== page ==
Pictured above: Perennial saltmarsh aster (Symphyotrichum tenuifolium) by Emily Bell. Click on terms for botanical definitions. View post as a PDF.
Perennial saltmarsh aster (Symphyotrichum tenuifolium) has been described online as a “weak straggly plant,” however, as one of the few and often the only large-flowered species present among the grasses and rushes of the salt marsh, it plays an important ecological role for native bees! It forms dense clumps or mats, making it quite conspicuous even though its flowers are small and sparse. It blooms from summer to early winter.
The species epithet tenuifolium is derived from the Latin tenu, meaning “slender,” and foli, meaning “leaves.” This refers to the narrowly lanceolate leaves which are simple and alternately arranged. Although soft, they almost appear to come to a sharp point at the tips. Leaf margins are entire. Stems are flexuous and typically glabrous. Its yellow disc florets are surrounded by many white to pale purple ray florets.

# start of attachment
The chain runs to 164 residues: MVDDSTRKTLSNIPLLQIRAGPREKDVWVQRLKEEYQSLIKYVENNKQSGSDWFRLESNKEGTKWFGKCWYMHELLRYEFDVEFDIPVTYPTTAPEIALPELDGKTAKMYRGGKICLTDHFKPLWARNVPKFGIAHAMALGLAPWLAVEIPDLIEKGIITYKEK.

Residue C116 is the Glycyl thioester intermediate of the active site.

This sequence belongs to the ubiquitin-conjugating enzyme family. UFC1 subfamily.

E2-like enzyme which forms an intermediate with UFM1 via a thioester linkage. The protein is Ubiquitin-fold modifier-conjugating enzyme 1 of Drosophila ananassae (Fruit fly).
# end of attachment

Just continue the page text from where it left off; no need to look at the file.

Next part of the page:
Family: Asteraceae (Aster, composite or daisy family)
Native range: Coastal counties throughout Florida
To see where natural populations of Perennial saltmarsh aster have been vouchered, visit florida.plantatlas.usf.edu.
Hardiness zone: Zones 8B–11B
Soil: Saline soils, predominantly sandy and/or peaty
Exposure: Full sun
Growth habit: Herbaceous with spreading stems, reaching up to 4 feet
Propagation: Seed, rhizomes
Perennial saltmarsh aster plants are not commercially available. Visit a natural area to see them.
For more information on other Symphyotrichum species, see these resources:
- Aster (from 20 Easy-to-Grow Wildflowers)
- Scaleleaf aster (Symphyotrichum adnatum)
- Climbing aster (Symphyotrichum carolinianum)
- Eastern silver aster (Symphyotrichum concolor)
- Rice button aster (Symphyotrichum dumosum)
- Elliott’s aster (Symphyotrichum elliottii)
- Georgia aster (Symphyotrichum georgianum)
- Simmond’s aster (Symphyotrichum simmondsii)
- Walter’s aster (Symphyotrichum walterii)